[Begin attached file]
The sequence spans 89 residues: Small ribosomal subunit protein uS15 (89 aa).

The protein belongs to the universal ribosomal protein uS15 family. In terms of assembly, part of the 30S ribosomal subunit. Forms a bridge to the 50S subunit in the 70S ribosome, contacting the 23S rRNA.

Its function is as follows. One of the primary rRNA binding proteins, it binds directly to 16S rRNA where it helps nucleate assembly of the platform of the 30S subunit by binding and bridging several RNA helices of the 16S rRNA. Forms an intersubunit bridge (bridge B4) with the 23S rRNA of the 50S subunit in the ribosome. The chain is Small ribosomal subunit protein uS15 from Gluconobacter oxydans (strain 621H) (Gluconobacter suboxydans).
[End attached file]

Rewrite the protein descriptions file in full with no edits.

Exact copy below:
The sequence spans 89 residues: Small ribosomal subunit protein uS15 (89 aa).

The protein belongs to the universal ribosomal protein uS15 family. In terms of assembly, part of the 30S ribosomal subunit. Forms a bridge to the 50S subunit in the 70S ribosome, contacting the 23S rRNA.

Its function is as follows. One of the primary rRNA binding proteins, it binds directly to 16S rRNA where it helps nucleate assembly of the platform of the 30S subunit by binding and bridging several RNA helices of the 16S rRNA. Forms an intersubunit bridge (bridge B4) with the 23S rRNA of the 50S subunit in the ribosome. The chain is Small ribosomal subunit protein uS15 from Gluconobacter oxydans (strain 621H) (Gluconobacter suboxydans).